Join Date: Feb 2001
Location: The Hills of North Georgia,USA
Ford's Thunderbird Gets Axed
Jerry Flint, 04.22.03
The news is out and official. Ford will kill the Thunderbird.
I've been down this road before. The original little T-bird, a two-seater, came out in 1954. It wasn't really a sports car, but it was great-looking. Sales were never much--15,000 to 18,000 a year. So the moneymen made it into a four-seater in 1958. Sales went up, all right. Ford built 87,000 in 1960, but the car never looked so good again. Eventually the Thunderbird evolved into a mediocre, bloated car that was put out its misery during the reign of Ford (nyse: F - news - people ) President Jacques Nasser.
A few years back, and with great hoopla, a new, sleek Thunderbird was unveiled on the auto show circuit. The car returned to its roots as a smaller, stylish, two-passenger convertible. The production vehicle came out late in 2001, and it turned heads wherever it went. But Ford expected sales of about 25,000 a year, and the car never met this goal.
For starters, the new Thunderbird came out a full year late. So much time had passed from the unveiling of the show car to the release of production models that the buying public had lost some its enthusiasm.
Quality was also a problem. The plastic top (for winter) scratched the body. And Ford dealers got an early reputation for ripping off customers by overcharging for the car. Although the car's exterior was beautiful, the interior was a bit of a letdown, especially for a car with a $40,000 price tag. And the T-Bird could have used a bit more pep.
Selling a $40,000 car through the Ford channel may have also hurt the Thunderbird, which was far more expensive than its high-volume predecessor. Ford dealers have been successful selling $35,000 to $45,000 trucks but have little experience selling automobiles in the near-luxury price range. If there was a marketing effort by Ford Motor, I wasn't aware of it. Naturally, sales didn't meet expectations.
Ford figured it could sell 25,000 Thunderbirds a year at $40,000 apiece, but last year it moved only 19,000 cars. In first-quarter 2003 only 4,000 were sold. The automotive press went on a deathwatch.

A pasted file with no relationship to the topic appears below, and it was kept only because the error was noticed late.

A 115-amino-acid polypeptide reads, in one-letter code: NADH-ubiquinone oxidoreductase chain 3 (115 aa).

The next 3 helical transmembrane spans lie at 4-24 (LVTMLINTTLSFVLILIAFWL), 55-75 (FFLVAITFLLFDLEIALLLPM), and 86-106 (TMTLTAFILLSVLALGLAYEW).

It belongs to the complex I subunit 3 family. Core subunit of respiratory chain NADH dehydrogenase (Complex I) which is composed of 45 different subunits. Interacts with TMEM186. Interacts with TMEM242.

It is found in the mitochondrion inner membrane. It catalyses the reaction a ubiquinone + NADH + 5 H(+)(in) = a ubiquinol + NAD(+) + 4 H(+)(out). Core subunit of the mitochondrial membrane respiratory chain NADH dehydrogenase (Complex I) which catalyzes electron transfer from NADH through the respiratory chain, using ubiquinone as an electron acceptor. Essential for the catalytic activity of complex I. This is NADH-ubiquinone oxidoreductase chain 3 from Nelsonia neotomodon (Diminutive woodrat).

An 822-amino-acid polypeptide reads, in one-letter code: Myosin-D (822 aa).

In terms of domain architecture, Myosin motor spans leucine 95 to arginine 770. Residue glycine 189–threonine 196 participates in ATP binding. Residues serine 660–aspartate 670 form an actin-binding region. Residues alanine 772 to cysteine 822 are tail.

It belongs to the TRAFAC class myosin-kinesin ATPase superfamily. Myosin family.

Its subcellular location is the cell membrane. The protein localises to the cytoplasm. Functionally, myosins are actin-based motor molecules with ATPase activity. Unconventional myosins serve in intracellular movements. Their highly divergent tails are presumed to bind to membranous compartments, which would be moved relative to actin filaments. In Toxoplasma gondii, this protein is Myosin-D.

Automotive News, the industry's fine trade publication, just reported that Steve Lyons, head of the Ford Division, said the Thunderbird run would end after four or five years, in 2005 or 2006.
"While it may go away for a short period of time, it may reappear from time to time," Lyons told Automotive News. "When you really stand back and think about the volumes we're trying to sell that vehicle in, it is meant to be a collector's item. And it doesn't have to have a production run every year."
Collectors' item? No, you don't sell 19,000 collector's item cars in a year.
I don't doubt for a moment that someone will suggest adding two backseats to the Bird to improve sales. Heck, someone will probably suggest making it a four-door. That happened once before, too.
Instead of fixing the Bird, making it right, selling it as it should be sold, Ford will kill it.
That's just part of the story at Ford product development. General Motors (nyse: GM - news - people ) has a low-volume car, too. It's called the Corvette. From time to time people have tried to kill the 'Vette. But people at GM seemed to understand that to kill the 'Vette would kill the company's spirit.
Ford is killing the Taurus, too. It will let the present model run until the rent-a-car companies don't want it. The replacement will be a smaller sedan, built off a Japanese Mazda platform, to be called the "Futura."
I think that some high-powered egos are at work here. The present management at Ford didn't create the Thunderbird. And the present management didn't create the Taurus. Rather than fix the problems, they'll start fresh with cars for which today's managers can take credit. That is, if these cars succeed.
These new managers also think that the names of Ford vehicles should start with the letter F. That's why the Windstar minivan is being renamed Freestar. And a new crossover wagon will be called the Freestyle. This strategy is silly and means nothing to anyone who doesn't work on executive row at Ford headquarters.
I remember when they killed the first two-passenger Bird. I thought that the car was beautiful. A Ford executive back then said, "Beauty is a good 10-day sales report." The original Thunderbird reminded people that Ford could build a beautiful car. Ditto for the short-lived new Thunderbird.
The news about its demise is ugly indeed.
My first car was a 67 Mustang Coupe, 2nd one was a 67 Cougar XR-7, 3rd one was a 66 Mustang Coupe. Why did I get rid of these cars for ? I know why, because I'm stupid, stupid, stupid.
My next Ford.....